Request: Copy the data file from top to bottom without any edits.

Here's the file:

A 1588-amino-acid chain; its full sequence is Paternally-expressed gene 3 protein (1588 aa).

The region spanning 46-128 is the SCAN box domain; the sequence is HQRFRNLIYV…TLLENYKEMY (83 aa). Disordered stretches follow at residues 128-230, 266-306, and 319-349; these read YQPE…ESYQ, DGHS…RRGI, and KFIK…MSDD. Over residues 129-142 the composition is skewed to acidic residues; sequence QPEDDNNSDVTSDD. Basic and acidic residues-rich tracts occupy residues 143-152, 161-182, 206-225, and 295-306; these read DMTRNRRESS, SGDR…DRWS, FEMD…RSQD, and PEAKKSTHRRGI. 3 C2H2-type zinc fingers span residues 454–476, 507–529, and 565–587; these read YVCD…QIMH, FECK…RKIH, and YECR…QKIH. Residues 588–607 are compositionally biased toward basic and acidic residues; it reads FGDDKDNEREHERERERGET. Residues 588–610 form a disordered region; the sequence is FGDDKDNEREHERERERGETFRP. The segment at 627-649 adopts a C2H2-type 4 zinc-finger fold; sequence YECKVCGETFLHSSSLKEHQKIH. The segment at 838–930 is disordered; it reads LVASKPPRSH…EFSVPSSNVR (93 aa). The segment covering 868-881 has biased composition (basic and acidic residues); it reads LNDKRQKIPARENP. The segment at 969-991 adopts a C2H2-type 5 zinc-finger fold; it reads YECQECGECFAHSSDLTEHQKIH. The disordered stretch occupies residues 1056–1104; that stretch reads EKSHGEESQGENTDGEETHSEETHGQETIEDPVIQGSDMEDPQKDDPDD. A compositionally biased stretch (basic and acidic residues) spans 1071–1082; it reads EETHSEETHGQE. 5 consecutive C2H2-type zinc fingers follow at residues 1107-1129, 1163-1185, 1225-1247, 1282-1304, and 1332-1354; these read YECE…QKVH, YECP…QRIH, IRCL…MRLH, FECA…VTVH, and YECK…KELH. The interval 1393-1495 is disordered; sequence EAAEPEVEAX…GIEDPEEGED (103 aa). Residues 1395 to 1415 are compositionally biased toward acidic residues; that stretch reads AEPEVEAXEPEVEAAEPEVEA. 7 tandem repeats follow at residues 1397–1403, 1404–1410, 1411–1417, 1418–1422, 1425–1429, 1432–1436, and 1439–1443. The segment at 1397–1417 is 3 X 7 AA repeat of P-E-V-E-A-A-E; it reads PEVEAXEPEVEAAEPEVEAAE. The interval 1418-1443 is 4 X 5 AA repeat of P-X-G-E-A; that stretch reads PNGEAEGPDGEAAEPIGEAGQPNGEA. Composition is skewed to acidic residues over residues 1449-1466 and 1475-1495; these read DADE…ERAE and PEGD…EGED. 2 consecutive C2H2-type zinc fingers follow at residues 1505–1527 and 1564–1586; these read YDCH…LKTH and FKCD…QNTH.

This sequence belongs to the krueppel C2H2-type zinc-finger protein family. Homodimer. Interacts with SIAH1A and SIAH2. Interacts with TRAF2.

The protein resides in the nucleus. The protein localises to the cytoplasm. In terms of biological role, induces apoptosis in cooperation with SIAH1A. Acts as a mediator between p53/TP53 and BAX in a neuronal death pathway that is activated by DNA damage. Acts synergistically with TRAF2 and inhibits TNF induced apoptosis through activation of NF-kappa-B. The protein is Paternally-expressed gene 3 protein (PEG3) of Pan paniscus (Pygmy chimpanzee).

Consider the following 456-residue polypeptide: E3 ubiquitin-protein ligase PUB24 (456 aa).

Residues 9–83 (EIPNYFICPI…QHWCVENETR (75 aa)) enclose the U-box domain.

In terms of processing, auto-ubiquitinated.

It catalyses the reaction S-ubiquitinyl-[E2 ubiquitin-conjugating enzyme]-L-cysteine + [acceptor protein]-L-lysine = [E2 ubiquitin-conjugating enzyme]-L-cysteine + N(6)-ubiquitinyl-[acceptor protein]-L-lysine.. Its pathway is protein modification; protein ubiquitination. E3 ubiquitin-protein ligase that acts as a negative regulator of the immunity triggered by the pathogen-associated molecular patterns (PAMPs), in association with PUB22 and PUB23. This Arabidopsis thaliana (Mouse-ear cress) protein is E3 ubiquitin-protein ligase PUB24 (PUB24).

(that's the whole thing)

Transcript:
A 1588-amino-acid chain; its full sequence is Paternally-expressed gene 3 protein (1588 aa).

The region spanning 46-128 is the SCAN box domain; the sequence is HQRFRNLIYV…TLLENYKEMY (83 aa). Disordered stretches follow at residues 128-230, 266-306, and 319-349; these read YQPE…ESYQ, DGHS…RRGI, and KFIK…MSDD. Over residues 129-142 the composition is skewed to acidic residues; sequence QPEDDNNSDVTSDD. Basic and acidic residues-rich tracts occupy residues 143-152, 161-182, 206-225, and 295-306; these read DMTRNRRESS, SGDR…DRWS, FEMD…RSQD, and PEAKKSTHRRGI. 3 C2H2-type zinc fingers span residues 454–476, 507–529, and 565–587; these read YVCD…QIMH, FECK…RKIH, and YECR…QKIH. Residues 588–607 are compositionally biased toward basic and acidic residues; it reads FGDDKDNEREHERERERGET. Residues 588–610 form a disordered region; the sequence is FGDDKDNEREHERERERGETFRP. The segment at 627-649 adopts a C2H2-type 4 zinc-finger fold; sequence YECKVCGETFLHSSSLKEHQKIH. The segment at 838–930 is disordered; it reads LVASKPPRSH…EFSVPSSNVR (93 aa). The segment covering 868-881 has biased composition (basic and acidic residues); it reads LNDKRQKIPARENP. The segment at 969-991 adopts a C2H2-type 5 zinc-finger fold; it reads YECQECGECFAHSSDLTEHQKIH. The disordered stretch occupies residues 1056–1104; that stretch reads EKSHGEESQGENTDGEETHSEETHGQETIEDPVIQGSDMEDPQKDDPDD. A compositionally biased stretch (basic and acidic residues) spans 1071–1082; it reads EETHSEETHGQE. 5 consecutive C2H2-type zinc fingers follow at residues 1107-1129, 1163-1185, 1225-1247, 1282-1304, and 1332-1354; these read YECE…QKVH, YECP…QRIH, IRCL…MRLH, FECA…VTVH, and YECK…KELH. The interval 1393-1495 is disordered; sequence EAAEPEVEAX…GIEDPEEGED (103 aa). Residues 1395 to 1415 are compositionally biased toward acidic residues; that stretch reads AEPEVEAXEPEVEAAEPEVEA. 7 tandem repeats follow at residues 1397–1403, 1404–1410, 1411–1417, 1418–1422, 1425–1429, 1432–1436, and 1439–1443. The segment at 1397–1417 is 3 X 7 AA repeat of P-E-V-E-A-A-E; it reads PEVEAXEPEVEAAEPEVEAAE. The interval 1418-1443 is 4 X 5 AA repeat of P-X-G-E-A; that stretch reads PNGEAEGPDGEAAEPIGEAGQPNGEA. Composition is skewed to acidic residues over residues 1449-1466 and 1475-1495; these read DADE…ERAE and PEGD…EGED. 2 consecutive C2H2-type zinc fingers follow at residues 1505–1527 and 1564–1586; these read YDCH…LKTH and FKCD…QNTH.

This sequence belongs to the krueppel C2H2-type zinc-finger protein family. Homodimer. Interacts with SIAH1A and SIAH2. Interacts with TRAF2.

The protein resides in the nucleus. The protein localises to the cytoplasm. In terms of biological role, induces apoptosis in cooperation with SIAH1A. Acts as a mediator between p53/TP53 and BAX in a neuronal death pathway that is activated by DNA damage. Acts synergistically with TRAF2 and inhibits TNF induced apoptosis through activation of NF-kappa-B. The protein is Paternally-expressed gene 3 protein (PEG3) of Pan paniscus (Pygmy chimpanzee).

Consider the following 456-residue polypeptide: E3 ubiquitin-protein ligase PUB24 (456 aa).

Residues 9–83 (EIPNYFICPI…QHWCVENETR (75 aa)) enclose the U-box domain.

In terms of processing, auto-ubiquitinated.

It catalyses the reaction S-ubiquitinyl-[E2 ubiquitin-conjugating enzyme]-L-cysteine + [acceptor protein]-L-lysine = [E2 ubiquitin-conjugating enzyme]-L-cysteine + N(6)-ubiquitinyl-[acceptor protein]-L-lysine.. Its pathway is protein modification; protein ubiquitination. E3 ubiquitin-protein ligase that acts as a negative regulator of the immunity triggered by the pathogen-associated molecular patterns (PAMPs), in association with PUB22 and PUB23. This Arabidopsis thaliana (Mouse-ear cress) protein is E3 ubiquitin-protein ligase PUB24 (PUB24).